Freshwater is essential for life on earth. It also is a finite resource and must be safeguarded from pollution and waste. Scientists with the Alabama Agricultural Experiment Station are conducting a number of research projects focused on water quality and conservation.

Agriculture accounts for about 80 percent of ground and surface water used in the U.S., mainly in the form of irrigation. Two horticulture faculty members in the College of Agriculture are investigating ways to reduce water consumption in Alabama’s thriving green industry. In one study, Professor Amy Wright is exploring the possible use of greywater—water that drains from showers, bathtubs, sinks and washing machines—to irrigate ornamental crops in nurseries and greenhouses. And in another study, Wright colleague Adam Newby is examining alternative watering techniques for container-grown nursery crops that are planted in pine bark or other soilless media. Ultimately, Newby will develop economically and environmentally sustainable irrigation-control practices for the ornamental plant industry.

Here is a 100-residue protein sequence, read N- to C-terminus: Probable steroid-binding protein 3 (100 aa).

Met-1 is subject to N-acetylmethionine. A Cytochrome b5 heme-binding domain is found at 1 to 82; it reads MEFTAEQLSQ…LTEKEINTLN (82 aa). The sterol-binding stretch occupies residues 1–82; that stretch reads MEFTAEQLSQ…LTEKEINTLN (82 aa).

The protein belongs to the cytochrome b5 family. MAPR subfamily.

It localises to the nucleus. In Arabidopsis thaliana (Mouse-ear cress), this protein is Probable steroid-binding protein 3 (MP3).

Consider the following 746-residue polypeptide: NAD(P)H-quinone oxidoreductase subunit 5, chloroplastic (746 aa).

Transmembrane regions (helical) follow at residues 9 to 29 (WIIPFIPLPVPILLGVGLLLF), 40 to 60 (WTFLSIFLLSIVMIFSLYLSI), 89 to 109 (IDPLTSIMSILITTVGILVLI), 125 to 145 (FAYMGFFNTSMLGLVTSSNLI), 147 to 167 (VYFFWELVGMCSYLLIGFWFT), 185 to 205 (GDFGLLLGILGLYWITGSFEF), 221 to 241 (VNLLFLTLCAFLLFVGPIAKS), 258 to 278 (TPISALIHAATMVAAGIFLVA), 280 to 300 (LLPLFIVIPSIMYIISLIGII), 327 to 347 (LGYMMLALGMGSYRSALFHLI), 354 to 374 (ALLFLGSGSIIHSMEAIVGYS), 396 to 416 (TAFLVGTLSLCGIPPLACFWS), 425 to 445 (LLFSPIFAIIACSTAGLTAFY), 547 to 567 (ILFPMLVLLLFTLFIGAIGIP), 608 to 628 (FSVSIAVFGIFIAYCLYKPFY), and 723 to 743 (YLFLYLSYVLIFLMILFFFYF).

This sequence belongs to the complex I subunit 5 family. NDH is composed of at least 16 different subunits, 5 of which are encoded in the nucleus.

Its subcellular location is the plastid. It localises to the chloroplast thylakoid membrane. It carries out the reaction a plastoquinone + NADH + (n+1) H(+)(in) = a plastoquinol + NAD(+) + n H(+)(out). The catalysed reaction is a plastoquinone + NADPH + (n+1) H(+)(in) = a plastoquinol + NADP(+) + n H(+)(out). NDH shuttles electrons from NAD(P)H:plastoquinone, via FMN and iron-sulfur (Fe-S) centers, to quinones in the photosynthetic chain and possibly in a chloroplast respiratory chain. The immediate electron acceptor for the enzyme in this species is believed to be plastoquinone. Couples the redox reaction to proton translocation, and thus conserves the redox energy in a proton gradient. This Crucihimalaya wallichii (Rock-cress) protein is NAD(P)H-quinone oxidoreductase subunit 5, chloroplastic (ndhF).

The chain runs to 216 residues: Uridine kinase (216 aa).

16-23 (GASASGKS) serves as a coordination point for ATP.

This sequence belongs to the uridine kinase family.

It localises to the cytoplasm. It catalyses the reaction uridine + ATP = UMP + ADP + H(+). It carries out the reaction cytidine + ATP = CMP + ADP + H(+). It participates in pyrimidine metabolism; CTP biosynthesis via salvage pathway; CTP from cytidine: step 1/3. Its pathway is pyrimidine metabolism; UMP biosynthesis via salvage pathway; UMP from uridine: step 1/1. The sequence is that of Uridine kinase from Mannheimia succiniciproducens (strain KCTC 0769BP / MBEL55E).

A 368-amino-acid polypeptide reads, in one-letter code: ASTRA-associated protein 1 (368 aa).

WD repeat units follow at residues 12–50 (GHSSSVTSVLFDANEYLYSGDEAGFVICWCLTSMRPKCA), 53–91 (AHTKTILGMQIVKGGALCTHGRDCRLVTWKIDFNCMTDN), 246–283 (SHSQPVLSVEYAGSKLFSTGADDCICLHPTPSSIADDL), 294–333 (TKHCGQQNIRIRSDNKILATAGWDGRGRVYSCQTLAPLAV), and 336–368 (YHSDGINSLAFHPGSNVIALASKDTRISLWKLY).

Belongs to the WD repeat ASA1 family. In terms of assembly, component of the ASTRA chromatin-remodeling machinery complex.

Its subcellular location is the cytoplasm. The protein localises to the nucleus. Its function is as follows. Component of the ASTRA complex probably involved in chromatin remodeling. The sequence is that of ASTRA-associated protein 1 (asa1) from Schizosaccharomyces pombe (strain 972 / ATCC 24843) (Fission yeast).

Helping farmers get “more crop per drop” is the overarching goal of a study that AAES biosystems engineer Mark Dougherty and collaborators in 14 other states and Puerto Rico. The project focuses on micro-irrigation as a way to reduce nonproductive water use in irrigated agriculture and, at the same time, optimize crop production. Dougherty’s work includes conducting experiments and collecting data on the use of fertigation, a practice in which fertilizers are applied on row crops through subsurface drip irrigation systems, on cotton and corn crops in Alabama. Among the project’s expected outcomes will be the development of grower publications related to fertilization through drip systems.

Another AAES researcher, School of Forestry and Wildlife Sciences faculty member Christopher Anderson, continued his probe last year into the potential impact that land-use changes—namely, conversion of forest land to urban development—in Alabama’s Gulf Coast region could have on waters downstream. Specifically, Anderson is investigating the role that headwater wetlands play in maintaining water quality in coastal watersheds.

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